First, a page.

Tuesday, June 26, 2012

Well the potatoes are done...

At first I thought my daughter's room smelled weird.  But when I stuck my head inside her doorway and took a big whiff, there was nothing.  As I walked down stairs to get a cup of tea, the odor increasing as I went, I finally discovered what did smell weird — it was my kitchen.

We're having friends over for dinner this evening, and one of the dishes I plan on serving is potato salad.  Thinking I'd get a jump on things, I put potatoes on to boil and then went upstairs to put in some hours at work (it's fiscal year end in a few days, don't you know).  But I completely forgot about the potatoes! 

So the potatoes are "done."  And so are my pan, stove, and kitchen cupboards. 

Actually, though, it's not as bad as the last time I did something like this.  One Sunday morning several years ago I put eggs on to boil and then left for church.  When we returned home hours later, the pan was completely black, burnt egg and egg shells were all over the stove, cupboards and kitchen ceiling, and our dog was cowering in the basement.  In fact, for several months afterwards our dog cowered and whined anytime the stove was turned on or a candle was lit.

But this time wasn't so bad.  Sure, the pan was black again, but there was only a little bit of burnt potatoes on the stove and cupboards.  Nothing was on the ceiling.  And, our dog wasn't cowering in the basement. 

Of course, we no longer have a dog.  She was quite old and we had to have her put down because of quality of life issues.  I'm pretty sure my "egg incident" had nothing to do with those.

Sunday, June 24, 2012

But the wisdom from above is first pure, then peaceable, gentle, open to reason, full of mercy and good fruits, impartial and sincere.
James 3:17

Friday, June 8, 2012

It is of utmost importance that we understand what the Scriptures teach so that we may believe what God has said, for 'faith cometh by hearing, and hearing by the Word of God' (Rom. 10:17).  The type of 'faith' which some advocate today is sheer superstition, which dispenses entirely with the need for searching or studying the Scriptures.  But the faith which the Scriptures themselves call for is always based on an intelligent understanding of what is said (Mk 6:34; Eph 1:17-18; Col 1:9-10; 2:1-3; 2 Tim 2:15)"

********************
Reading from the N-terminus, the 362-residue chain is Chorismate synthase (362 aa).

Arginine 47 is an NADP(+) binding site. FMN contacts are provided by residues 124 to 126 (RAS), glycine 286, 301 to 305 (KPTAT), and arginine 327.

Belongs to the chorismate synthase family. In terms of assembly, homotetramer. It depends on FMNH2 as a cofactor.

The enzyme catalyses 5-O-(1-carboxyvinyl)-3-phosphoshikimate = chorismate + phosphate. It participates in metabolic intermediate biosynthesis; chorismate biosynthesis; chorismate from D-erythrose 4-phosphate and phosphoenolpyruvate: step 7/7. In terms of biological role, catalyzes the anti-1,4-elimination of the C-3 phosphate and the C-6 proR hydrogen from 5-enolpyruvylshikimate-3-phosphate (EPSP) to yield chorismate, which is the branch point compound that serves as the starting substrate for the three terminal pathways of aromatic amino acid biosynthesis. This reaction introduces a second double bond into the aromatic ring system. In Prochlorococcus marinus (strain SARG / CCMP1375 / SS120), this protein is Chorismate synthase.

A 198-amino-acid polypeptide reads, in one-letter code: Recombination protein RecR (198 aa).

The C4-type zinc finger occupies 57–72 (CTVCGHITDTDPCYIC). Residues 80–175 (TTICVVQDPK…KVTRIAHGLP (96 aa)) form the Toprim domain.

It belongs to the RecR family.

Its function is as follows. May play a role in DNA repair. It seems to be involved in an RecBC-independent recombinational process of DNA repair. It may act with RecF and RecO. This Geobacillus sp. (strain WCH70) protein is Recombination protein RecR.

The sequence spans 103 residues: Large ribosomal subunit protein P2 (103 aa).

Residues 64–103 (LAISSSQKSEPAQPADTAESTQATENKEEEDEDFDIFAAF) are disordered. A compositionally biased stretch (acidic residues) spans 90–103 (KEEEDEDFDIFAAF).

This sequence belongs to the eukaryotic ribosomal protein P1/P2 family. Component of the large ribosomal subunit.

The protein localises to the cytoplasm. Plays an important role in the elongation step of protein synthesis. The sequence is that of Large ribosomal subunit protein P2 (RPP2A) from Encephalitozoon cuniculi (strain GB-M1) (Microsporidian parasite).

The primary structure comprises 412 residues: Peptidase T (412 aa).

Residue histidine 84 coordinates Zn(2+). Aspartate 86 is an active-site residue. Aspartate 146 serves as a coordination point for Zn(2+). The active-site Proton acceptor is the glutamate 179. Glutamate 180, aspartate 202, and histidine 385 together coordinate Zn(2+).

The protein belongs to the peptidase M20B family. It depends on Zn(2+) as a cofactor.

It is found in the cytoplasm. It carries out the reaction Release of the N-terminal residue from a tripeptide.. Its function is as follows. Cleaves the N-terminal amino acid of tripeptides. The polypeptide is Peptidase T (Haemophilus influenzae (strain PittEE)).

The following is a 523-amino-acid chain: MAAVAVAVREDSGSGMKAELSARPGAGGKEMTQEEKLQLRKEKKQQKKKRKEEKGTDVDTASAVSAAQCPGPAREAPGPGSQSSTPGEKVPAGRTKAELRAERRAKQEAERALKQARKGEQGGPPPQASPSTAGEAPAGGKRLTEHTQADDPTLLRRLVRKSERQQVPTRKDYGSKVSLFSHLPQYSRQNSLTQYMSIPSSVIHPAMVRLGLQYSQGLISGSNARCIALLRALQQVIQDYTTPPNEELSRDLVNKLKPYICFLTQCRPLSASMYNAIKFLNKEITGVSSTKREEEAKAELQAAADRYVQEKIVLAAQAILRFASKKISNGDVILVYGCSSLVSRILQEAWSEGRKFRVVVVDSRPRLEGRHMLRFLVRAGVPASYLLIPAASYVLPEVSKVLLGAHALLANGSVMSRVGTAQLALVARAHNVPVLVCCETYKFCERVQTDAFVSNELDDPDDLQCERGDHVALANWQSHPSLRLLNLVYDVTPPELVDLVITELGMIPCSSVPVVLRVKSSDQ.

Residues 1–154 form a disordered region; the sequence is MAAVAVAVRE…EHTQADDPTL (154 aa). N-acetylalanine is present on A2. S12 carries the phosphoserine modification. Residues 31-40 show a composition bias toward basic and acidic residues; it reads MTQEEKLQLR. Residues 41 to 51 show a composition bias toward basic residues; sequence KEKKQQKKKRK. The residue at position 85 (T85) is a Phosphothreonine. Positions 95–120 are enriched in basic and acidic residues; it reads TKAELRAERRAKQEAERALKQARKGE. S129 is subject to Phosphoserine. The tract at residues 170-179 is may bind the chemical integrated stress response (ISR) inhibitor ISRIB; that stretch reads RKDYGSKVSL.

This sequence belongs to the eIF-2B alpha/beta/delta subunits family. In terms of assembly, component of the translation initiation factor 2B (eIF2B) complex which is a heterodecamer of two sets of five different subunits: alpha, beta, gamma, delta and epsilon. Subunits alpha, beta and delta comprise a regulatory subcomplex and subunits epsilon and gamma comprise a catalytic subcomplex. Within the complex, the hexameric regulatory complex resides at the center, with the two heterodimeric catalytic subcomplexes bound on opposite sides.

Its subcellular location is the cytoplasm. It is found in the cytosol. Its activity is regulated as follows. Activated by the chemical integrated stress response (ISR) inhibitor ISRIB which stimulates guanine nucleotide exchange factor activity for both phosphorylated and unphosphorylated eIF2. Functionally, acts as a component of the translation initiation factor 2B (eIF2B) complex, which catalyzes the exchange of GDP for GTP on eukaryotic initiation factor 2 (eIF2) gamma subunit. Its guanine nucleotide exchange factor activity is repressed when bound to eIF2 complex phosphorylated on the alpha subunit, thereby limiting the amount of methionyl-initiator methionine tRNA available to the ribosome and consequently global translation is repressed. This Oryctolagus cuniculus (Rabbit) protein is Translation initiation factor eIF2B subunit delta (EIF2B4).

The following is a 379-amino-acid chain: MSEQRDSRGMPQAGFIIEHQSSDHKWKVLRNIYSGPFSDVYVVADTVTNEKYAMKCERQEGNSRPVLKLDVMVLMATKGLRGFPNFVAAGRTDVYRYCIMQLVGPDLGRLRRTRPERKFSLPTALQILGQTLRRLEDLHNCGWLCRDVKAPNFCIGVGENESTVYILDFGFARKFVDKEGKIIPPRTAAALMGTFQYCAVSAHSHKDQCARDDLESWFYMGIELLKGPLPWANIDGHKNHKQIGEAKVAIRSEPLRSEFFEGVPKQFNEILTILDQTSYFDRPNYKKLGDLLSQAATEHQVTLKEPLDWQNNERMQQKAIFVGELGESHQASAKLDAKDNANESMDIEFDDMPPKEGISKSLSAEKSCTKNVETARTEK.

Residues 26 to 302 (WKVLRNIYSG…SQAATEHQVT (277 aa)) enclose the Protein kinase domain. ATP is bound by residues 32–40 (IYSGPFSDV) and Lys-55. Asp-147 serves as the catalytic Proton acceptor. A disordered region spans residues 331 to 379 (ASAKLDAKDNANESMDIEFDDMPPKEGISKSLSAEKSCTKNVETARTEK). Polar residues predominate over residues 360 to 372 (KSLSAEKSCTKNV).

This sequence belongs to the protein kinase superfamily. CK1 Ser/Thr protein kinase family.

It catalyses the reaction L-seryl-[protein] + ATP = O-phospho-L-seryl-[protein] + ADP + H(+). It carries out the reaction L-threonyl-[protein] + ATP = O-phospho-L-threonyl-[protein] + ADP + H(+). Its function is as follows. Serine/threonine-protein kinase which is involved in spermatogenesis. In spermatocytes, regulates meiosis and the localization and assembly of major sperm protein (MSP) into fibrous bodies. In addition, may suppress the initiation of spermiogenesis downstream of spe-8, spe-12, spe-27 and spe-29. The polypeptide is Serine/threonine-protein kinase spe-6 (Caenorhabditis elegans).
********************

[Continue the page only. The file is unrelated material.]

(CR Stam)

Wednesday, June 6, 2012

Rhubarb Pie

A few weeks ago I finally planted my vegetable garden.  I didn't put in as much as I have in years past — only tomatoes (though several different varieties) and green peppers.  I usually plant green beans too but they are such a pain to harvest. Tons of them hide amongst the green leaves of the plants, and finding and picking them during our typical hot and buggy summers is quite miserable.  Besides, there's always fresh green beans at our grocery store that taste every bit as good.

I also put in something completely new this year — rhubarb.  (Valentine rhubarb, to be exact.)  I love rhubarb!  There's so much you can make with it — jams, breads, muffins, and pies.  Of course my pie, pictured above, does not contain rhubarb from my garden; it takes several years for rhubarb plants to establish themselves.  But I was able to buy fresh rhubarb at our grocery story last week.

Pastry for 9-inch Two-Crust Pie.  If you don't already have a favorite pie crust recipe, try this one here.

1 1/2 c sugar, plus 1 tbsp
1/3 c flour
4 c cut-up rhubarb (1/2-inch pieces)
2 tbsp butter

Heat oven to 425 degrees.  Prepare pastry.  Mix sugar and flour.  Turn half of the rhubarb into the pastry-lined pie plate; sprinkle with half of the sugar mixture.  Repeat with remaining rhubarb and sugar mixture; dot with butter.  Cover with top crust, seal, flute the edges, cut slits in it, and sprinkle with with 1 tbsp sugar.  Bake 40 to 50 minutes, covering with foil for the last 15 minutes to prevent excessive browning.

Friday, June 1, 2012

Stephen and Paul

And Saul approved of his [Stephen's] execution (Acts 8:1).

"Concerning Saul the Lord said to Ananias, 'For I will show him how much he must suffer for the sake of my name' (Acts 9:16). What was done unto Stephen was done unto Saul. The Jews and Saul with them, as we believe, disputed and resisted Stephen in the synagogue. The Jews disputed with Paul, resisted him, and rejected his testimony. Stephen was accused of blasphemy; so was Paul (Acts 19:37). Stephen was accused of speaking against Moses, the holy place and the customs; so was Paul (Acts 21:28; 24:6;25:8; 28:17). They rushed upon Stephen with one accord and seized him. The same happened to Paul (Acts 19:29). Stephen was dragged out of the city. So was Paul (Acts 14:19). Stephen was tried before the Sanhedrim; so did Paul appear before the Sanhdedrim. Stephen was stoned and Paul was stoned at Lystra. Stephen suffered martyrdom; so did Paul in Rome. And yet, with all the sufferings that Paul had to undergo, he rejoiced. His eyes rested constantly upon that glorious one, whom Stephen, filled with the Holy Spirit, beheld in Glory. Later we hear him crying out from the prison in Rome, 'That I may know him and the power of his resurrection, and may share his sufferings, becoming like him in his death' (Phil. 3:10)." (A.C. Gaebelein)